FIG. 13 illustrates a typical auxiliary unit 54 arranged adjacent to a telephone instrument 10. In this case, the auxiliary unit is a small printer of the type shown in FIG. 14; however, numerous other auxiliary units may be substituted for the printer. FIGS. 15 and 16 illustrate two such units. FIG. 15 shows a digital interface unit for transmitting and receiving digital data, for example from a computer, over telephone lines. The accessory unit shown in FIG. 16 may be used for any number of functions such as energy management within a building (wherein the temperature in each room is set and controlled by a central controller); a security management system within a building (wherein sounds are detected within each room and monitored by a central controller); and/or a business management unit (wherein dictation equipment is built into the telephone system). Numerous other auxiliary units will, of course, occur to those skilled in the art. For example, the auxiliary unit may contain additional keys for additional telephone lines and functions, or it may contain a large display and/or large memory.

The internal structure of the telephone instruments according to the invention 10 is illustrated in FIG. 17. While FIG. 17 shows, in particular, the telephone keyset instrument appearing in FIG. 5, this same basic structure is readily adaptable to the other telephone configurations as well; in particular, the telephone instruments illustrated in FIGS. 1-4 and FIGS. 6-12. It will be seen that the instruments of FIGS. 1-4 and 9-12 are slightly wider (side-to-side dimension) than the instruments of FIGS. 5-8. In addition, the openings and indentations in the main housing and face panel may differ from instrument to instrument. However, the presence and location of the various structural elements, itemized below, remain the same in all cases.

Starting from the bottom of the unit, and progressing upwardly, the structural elements are:

a base 12 constructed of sheet steel or injection molded plastic;

a mother PC board 56; a daughter PC board 58; a handsfree unit PC board 60; a display PC board 62; and a key switch PC board 64;

a main housing 16 formed of injection molded plastic;

an LCD display device 34; and

a face panel 14 formed of injection molded plastic.

The various elements are connected together by means of grooves and tabs in the manner indicated. Specifically, the PC boards 56, 58 and 60 are screwed and held by tabs to the base 12 and the PC boards 62 and 64 are screwed and held by tabs to the main housing 16. The LCD display device 34 and the face panel 14 are fixed to the main housing by tabs.

As shown, the daughter PC board 58, the handsfree unit PC board 60 and the key switch PC board 64 are all connected to the mother PC board 56 via flat ribbon (26 line) cables 66, 68 and 70, respectively. Electrical connection is provided between the display PC board 62 and the key switch PC board 64 by an electric connector comprising a plug 72 and a recepticle 74. A flexible cable 76 of circular cross-section connects the display PC board 62 to the LCD display device 34.

As may be noted from the vertical dashed lines 78, 80 and 82, the daughter PC board 58 is laterally co-extensive with the side of the mother PC board 56 which lies beneath the two indentations 30 in the face panel 14. Thus, as seen in relation to the view illustrated in FIG. 17, the left-hand side of the mother PC board 56 and daughter PC board 58 are aligned with the left-hand side of the base 12.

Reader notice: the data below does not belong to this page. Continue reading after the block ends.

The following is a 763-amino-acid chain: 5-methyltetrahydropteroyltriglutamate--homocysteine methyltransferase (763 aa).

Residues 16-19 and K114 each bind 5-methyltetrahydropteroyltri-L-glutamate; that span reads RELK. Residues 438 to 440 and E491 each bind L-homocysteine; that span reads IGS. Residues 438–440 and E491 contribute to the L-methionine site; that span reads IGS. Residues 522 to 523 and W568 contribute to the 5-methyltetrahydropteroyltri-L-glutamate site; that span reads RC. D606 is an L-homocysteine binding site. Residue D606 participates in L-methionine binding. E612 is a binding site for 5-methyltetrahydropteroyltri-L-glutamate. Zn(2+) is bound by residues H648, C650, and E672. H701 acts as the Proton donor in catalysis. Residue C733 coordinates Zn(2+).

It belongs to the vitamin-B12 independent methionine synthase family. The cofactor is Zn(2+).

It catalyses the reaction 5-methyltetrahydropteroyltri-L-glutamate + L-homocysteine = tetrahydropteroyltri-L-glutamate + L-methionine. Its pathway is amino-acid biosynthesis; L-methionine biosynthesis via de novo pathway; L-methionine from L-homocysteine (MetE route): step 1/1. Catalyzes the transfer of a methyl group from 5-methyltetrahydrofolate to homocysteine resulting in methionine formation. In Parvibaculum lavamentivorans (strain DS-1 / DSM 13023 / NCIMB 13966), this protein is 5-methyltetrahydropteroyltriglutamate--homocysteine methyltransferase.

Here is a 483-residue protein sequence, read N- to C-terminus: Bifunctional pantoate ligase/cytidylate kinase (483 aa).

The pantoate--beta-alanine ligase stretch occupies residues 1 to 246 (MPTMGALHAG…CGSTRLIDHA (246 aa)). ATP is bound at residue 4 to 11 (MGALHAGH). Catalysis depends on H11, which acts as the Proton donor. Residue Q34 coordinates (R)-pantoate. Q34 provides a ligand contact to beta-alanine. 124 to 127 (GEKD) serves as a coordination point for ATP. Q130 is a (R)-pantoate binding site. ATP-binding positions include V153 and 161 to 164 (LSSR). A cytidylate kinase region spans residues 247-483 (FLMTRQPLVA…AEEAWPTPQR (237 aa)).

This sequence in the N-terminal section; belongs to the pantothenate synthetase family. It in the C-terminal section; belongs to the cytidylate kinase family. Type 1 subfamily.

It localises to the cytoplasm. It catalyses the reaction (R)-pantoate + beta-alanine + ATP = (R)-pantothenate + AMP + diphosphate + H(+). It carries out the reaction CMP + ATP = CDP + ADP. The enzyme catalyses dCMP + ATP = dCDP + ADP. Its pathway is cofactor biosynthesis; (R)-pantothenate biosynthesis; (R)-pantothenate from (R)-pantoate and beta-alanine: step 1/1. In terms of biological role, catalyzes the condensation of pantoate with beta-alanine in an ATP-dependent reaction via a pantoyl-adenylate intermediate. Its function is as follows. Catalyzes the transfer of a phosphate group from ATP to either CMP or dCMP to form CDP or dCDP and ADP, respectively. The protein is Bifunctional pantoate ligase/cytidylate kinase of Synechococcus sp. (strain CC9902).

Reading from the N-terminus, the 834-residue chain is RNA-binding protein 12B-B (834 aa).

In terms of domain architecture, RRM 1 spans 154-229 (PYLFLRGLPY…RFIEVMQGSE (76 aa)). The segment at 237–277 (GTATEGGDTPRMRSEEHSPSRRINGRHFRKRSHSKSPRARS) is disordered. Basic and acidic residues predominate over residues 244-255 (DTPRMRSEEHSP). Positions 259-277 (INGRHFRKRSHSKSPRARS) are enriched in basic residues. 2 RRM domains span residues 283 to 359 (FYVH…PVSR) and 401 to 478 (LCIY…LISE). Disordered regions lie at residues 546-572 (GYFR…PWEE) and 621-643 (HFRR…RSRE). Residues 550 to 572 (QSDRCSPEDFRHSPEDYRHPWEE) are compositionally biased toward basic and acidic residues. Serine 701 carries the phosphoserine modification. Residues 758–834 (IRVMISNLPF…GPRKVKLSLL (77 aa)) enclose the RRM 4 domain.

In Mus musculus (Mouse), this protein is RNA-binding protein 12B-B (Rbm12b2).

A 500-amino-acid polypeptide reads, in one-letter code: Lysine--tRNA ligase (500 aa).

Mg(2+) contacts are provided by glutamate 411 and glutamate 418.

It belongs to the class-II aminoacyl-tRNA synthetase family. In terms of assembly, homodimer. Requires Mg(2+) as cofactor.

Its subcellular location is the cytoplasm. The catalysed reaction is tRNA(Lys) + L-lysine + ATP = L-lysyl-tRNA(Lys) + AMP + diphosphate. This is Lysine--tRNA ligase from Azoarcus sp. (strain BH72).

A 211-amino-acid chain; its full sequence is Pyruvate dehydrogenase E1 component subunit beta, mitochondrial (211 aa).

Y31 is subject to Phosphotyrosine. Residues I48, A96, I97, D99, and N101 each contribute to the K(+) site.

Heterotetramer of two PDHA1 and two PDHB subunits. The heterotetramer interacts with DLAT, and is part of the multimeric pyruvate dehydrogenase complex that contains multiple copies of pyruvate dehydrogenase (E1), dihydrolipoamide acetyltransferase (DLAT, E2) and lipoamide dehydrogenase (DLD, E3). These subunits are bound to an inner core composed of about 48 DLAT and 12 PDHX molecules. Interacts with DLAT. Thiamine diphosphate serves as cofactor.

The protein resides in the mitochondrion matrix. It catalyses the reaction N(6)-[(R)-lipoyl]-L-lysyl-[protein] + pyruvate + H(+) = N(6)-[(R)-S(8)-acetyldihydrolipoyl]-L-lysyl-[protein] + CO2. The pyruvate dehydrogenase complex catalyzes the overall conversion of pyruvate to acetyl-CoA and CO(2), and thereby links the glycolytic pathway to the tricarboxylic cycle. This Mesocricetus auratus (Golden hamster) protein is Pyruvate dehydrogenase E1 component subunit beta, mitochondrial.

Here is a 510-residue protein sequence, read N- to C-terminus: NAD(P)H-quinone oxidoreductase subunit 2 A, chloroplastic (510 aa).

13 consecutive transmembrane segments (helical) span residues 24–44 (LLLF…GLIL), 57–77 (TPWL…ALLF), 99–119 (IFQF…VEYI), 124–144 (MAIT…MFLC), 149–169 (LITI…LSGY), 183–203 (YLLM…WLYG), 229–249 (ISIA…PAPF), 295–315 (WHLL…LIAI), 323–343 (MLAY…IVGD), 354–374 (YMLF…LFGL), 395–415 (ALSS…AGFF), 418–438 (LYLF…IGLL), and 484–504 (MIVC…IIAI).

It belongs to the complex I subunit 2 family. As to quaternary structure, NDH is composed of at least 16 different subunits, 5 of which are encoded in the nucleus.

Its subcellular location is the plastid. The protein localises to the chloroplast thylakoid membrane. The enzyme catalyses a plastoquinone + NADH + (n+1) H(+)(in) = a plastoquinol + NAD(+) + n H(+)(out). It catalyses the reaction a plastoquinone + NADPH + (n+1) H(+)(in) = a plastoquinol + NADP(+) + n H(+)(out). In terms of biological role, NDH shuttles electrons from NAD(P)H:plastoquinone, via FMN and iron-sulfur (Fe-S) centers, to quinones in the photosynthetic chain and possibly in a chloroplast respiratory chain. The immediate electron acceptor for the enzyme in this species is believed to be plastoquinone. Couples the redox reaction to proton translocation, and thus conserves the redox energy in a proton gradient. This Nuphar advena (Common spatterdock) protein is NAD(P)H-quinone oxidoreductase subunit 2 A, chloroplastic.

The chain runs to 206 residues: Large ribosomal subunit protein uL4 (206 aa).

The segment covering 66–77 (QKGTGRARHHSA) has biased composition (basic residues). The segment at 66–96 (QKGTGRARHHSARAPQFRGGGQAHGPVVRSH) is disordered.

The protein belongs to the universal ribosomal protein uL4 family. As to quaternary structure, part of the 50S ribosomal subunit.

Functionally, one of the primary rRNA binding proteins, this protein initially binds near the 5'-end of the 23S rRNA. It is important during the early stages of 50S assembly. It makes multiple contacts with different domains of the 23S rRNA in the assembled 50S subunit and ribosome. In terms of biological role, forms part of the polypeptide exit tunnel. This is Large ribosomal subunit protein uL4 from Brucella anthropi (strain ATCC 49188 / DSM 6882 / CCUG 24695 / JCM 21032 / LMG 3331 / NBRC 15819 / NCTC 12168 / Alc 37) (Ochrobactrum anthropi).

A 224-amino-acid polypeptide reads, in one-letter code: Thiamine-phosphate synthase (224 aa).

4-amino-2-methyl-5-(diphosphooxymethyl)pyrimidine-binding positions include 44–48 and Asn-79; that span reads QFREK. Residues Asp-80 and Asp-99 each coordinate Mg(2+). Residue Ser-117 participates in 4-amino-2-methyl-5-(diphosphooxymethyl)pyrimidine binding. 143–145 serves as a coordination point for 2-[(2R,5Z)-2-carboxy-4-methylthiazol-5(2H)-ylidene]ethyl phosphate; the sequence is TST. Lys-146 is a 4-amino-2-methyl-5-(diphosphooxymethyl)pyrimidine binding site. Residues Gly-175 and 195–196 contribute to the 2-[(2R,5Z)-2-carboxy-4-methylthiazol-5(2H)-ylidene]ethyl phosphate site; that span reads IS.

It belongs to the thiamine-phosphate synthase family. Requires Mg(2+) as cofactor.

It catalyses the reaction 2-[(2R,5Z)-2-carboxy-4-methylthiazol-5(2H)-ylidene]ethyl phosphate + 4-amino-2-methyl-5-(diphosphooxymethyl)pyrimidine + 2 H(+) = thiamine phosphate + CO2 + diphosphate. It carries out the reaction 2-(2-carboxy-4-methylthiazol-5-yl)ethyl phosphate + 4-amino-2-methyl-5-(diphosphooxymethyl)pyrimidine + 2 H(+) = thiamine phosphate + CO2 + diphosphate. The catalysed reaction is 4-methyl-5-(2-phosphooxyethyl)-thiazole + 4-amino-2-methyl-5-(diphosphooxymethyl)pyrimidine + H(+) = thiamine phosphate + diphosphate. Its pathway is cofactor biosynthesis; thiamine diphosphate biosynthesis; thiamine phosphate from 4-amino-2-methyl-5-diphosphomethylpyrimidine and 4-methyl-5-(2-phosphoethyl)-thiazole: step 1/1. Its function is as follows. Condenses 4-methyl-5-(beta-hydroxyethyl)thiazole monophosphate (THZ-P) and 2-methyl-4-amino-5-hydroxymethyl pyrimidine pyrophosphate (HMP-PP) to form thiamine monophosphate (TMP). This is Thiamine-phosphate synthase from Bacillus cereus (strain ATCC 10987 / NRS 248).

From the line 84 it may be seen that the daughter PC board 58 extends to the left beyond the left-hand side of the key switch PC board 64. Because of this arrangement, a hook switch 86 is mounted on and attached to the daughter PC board in a position directly beneath the opening 40 in the rear indentation 30 so that the hook switch contact element extends through this opening 40 and may be actuated by the handset 28. The key switch PC board 64 does not extend into the area of the indentations 30 so that the hook switch is unobstructed.

More particularly, the four PC boards have the following relative positions: The mother PC board 56 is arranged within the base above and substantially parallel with the bottom of the instrument. As mentioned above, this mother PC board is laterally co-extensive with the base. The daughter PC board 58 and the handsfree unit PC board 60 are arranged side-by-side above and substantially parallel with the mother PC board 56. The key switch PC board 64 is arranged above the daughter PC board 58 and the handsfree unit PC board 60 just beneath the top of the main housing 16. This key switch PC board 64 is disposed in parallel with the top of the housing 16 and the face panel 14 which, as seen in FIGS. 1 and 2 for example, is set at an angle with respect to the bottom of the base. This angle lies in the range of 5 to 20, and is preferably about 13.

A loudspeaker 88, electrically connected by a wire 90, plug 92 and recepticle 94 to the key switch PC board 64, is arranged beneath the top of the housing in the space between the two indentations 30 and in alignment with the grill opening 32. This speaker is mechanically mounted on the main housing 16 by means of tabs. The mother PC board 56 is provided with plugs 96, 98 and 100 for connection to the ribbon cable 66, 68 and 70, respectively. The mother PC board is also provided with a jack assembly 102 for connection of the flexible cable attached to the handset 28. The mother PC board is also provided with a second jack assembly 104 for connection of the subscriber line cord and a third jack assembly 106 for connection of a microphone 108.